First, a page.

Advertisement

Cellulose

, Volume 25, Issue 7, pp 3703–3731 | Cite as

Functional nanomaterials through esterification of cellulose: a review of chemistry and application

  • Yonggui Wang
  • Xiaojie Wang
  • Yanjun Xie
  • Kai Zhang
Open Access
Review Paper
  • 1.7k Downloads

Abstract

As the most abundant biopolymer in nature, cellulose has become a fascinating building block for the design of functional nanomaterials. Owing to the presence of numerous hydroxyl groups, cellulose provides a unique platform for the preparation of new materials via versatile chemical modifications. This critical review aims to present the advances about nanomaterials based on cellulose derivatives with the focus on cellulose esters within the last two decades, including the chemistry and application of these nanostructured materials. This review starts with the introduction on first fundamental aspects about diverse esterification techniques used up to now to modify cellulose. The in situ esterification for the isolation of nanocelluloses and diverse post esterification methods of nanocelluloses for the surface functionalization were highlighted in the following description. Various esterification strategies and further nanostructure constructions have been developed aiming to confer specific properties to cellulose esters, extending therefore their feasibility for highly sophisticated applications, which were summarized with respect to the categories of the introduced ester moieties. Thus, this review assembles and emphasizes the state-of-art knowledge of functional nanomaterials derived from diverse esterified cellulose compounds.

Keywords

Cellulose Esterification Nanomaterials 

Abbreviations

3D

Three-dimensional

ATRP

Atom transfer radical polymerization

BNC

Bacterial nanocellulose

BriBB

2-Bromoisobutyryl bromide

CDI

N,N′-Carbonyldiimidazole

CNCs

Cellulose nanocrystals

CUE

Cellulose 10-undecenoyl ester

DMAc

Dimethylacetamide

DMF

Dimethylformamide

DMSO

Dimethyl sulfoxide

DS

Degree of substitution

FITC

Fluorescein-5′-isothiocyanate

LCST

Lower critical solution temperature

LiCl

Lithium chloride

NFC

Nanofibrillated cellulose

NPs

Nanoparticles

PDMAEMA

Poly(N,N-dimethylaminoethyl methacrylate)

PEDOT

Poly(3,4-ethylene-dioxythiophene)

PNIPAAM

Poly(N-isopropylacrylamide)

PolyDADMAC

Poly(dimethyldiallyl-ammonium chloride)

RBITC

Rhodamine B isothiocyanate

TEMPO

2,2,6,6-Tetramethylpiperidin-1-oxyl

TosCl

p-Toluenesulfonyl chloride

Introduction

Cellulose is the most abundant, renewable, and sustainable biopolymer in the biosphere, representing around 1.5 × 1012 tons of the annual biomass production (Klemm et al. 1998b, 2005). It is present in diverse ecosystems, ranging from the kingdoms of plants, animals, algae, fungi, bacteria (Habibi 2014; Moon et al. 2011). The term cellulose was first recorded in 1839 by French chemist Anselme Payen, who first isolated cellulose from plants (Eyley and Thielemans 2014; Habibi et al. 2010; Roy et al. 2009). Since then, multiple physical and chemical aspects of cellulose have been extensively studied. The polymeric structure of cellulose was later determined by Staudinger in the 1920s (Eyley and Thielemans 2014; Klemm et al. 2011). He discovered that cellulose is a linear syndiotactic homopolymer composed of D-anhydroglucose units linked by β-(1 → 4)-glycosidic bonds (Fig. 1a) (Klemm et al. 1998b). Cellulose possesses several advantageous properties, such as excellent biocompatibility, nontoxicity, biodegradability and great mechanical strength (Klemm et al. 1998b; Qiu and Hu 2013). It was used as a precursor for mechanical/chemical modifications even before its polymeric nature was confirmed and well understood, such as synthesis of cellulose nitrates for the applications in various fields including plastics, lacquers, coatings, explosives and propellants (Heinze et al. 2006; Klemm et al. 1998a). Natural cellulose-based materials in the form of wood, hemp, and cotton have been used as engineering materials for thousands of years and the tradition still maintains today in the fields of forest products, paper, textiles, etc. (Klemm et al. 2005; Moon et al. 2011; Roman 2009). In recent years, environmental awareness has driven research in using and transforming more naturally occurring sustainable biomaterials, such as cellulose, hemicellulose and lignin from plant sources (Moon et al. 2011). Despite that the naturally occurring cellulose is already outstanding, it still lacks versatile properties, in order to chemically and dimensionally meet the demands of modern society for high performance materials. This point explains the continuing research interest focusing on dimensional transition to nanoscale and chemical modifications with desired functions, which can improve the given features and can be used to tailor advanced materials.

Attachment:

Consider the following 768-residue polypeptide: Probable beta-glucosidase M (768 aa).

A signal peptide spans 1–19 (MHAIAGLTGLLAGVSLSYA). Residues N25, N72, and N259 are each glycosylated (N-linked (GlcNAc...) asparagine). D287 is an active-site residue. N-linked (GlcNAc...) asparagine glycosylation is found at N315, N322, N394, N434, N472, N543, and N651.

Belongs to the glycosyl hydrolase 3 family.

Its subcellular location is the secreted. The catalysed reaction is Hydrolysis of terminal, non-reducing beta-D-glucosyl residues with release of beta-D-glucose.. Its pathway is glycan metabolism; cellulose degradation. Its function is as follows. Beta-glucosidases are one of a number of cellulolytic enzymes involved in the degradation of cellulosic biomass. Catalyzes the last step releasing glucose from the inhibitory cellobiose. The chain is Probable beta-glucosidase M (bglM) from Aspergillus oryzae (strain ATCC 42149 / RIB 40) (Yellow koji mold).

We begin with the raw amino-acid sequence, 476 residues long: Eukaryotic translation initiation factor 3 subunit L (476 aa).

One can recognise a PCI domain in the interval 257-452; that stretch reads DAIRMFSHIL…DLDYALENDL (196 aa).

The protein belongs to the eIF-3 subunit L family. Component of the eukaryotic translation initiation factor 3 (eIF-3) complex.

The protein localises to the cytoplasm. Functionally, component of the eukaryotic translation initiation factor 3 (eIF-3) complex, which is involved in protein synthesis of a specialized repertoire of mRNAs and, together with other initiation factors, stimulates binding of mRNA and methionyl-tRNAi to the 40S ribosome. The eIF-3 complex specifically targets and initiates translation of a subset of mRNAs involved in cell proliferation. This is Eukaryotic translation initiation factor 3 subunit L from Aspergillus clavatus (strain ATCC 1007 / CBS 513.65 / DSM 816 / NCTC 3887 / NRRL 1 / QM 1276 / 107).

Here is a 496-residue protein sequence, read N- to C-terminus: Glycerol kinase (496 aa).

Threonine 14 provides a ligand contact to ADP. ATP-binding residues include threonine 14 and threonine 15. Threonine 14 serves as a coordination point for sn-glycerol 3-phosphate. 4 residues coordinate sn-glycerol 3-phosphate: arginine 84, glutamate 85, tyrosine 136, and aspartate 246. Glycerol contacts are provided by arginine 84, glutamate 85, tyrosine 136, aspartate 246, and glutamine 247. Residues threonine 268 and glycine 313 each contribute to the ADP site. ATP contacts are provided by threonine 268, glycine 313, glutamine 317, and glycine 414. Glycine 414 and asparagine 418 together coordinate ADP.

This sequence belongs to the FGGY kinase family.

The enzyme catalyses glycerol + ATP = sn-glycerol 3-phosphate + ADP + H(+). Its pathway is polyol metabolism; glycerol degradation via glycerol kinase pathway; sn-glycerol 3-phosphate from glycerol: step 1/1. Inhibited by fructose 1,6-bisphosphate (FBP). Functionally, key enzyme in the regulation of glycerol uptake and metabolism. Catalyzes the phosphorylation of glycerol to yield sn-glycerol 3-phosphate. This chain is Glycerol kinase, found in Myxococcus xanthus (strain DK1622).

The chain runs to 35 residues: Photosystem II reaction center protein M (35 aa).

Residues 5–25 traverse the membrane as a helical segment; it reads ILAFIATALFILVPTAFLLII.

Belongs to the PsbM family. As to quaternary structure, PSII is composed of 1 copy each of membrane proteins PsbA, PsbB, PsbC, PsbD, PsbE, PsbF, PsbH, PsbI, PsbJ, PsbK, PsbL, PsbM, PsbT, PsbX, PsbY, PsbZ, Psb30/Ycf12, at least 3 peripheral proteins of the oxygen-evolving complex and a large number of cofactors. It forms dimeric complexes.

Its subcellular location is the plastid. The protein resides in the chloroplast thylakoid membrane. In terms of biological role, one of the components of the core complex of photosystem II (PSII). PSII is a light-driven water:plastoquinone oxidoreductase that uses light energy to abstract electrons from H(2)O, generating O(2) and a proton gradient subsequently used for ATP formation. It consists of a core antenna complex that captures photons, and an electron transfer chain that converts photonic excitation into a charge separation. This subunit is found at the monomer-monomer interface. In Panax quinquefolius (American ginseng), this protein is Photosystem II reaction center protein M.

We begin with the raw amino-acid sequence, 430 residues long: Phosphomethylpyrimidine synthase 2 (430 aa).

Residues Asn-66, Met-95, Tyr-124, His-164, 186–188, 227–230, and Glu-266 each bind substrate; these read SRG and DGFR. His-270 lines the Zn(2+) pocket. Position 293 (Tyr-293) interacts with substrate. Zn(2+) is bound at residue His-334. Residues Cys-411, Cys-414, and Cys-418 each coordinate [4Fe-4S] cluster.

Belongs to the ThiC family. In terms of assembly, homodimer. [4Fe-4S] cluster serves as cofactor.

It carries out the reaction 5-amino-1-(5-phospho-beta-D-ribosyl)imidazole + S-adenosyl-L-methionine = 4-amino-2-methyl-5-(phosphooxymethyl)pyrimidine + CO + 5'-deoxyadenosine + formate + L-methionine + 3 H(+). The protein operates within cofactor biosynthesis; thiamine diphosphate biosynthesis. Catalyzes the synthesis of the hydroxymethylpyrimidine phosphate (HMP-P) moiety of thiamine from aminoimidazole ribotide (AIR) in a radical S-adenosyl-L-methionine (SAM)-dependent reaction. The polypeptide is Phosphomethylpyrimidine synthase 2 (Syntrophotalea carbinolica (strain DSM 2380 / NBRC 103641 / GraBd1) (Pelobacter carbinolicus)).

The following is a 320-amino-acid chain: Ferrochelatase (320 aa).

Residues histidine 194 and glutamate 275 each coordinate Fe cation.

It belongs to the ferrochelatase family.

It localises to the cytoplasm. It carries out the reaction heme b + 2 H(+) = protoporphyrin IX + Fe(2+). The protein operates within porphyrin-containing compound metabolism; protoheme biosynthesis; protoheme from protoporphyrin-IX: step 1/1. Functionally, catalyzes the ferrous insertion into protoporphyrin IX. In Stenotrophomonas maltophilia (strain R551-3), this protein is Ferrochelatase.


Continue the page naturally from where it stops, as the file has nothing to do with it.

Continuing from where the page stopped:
Fig. 1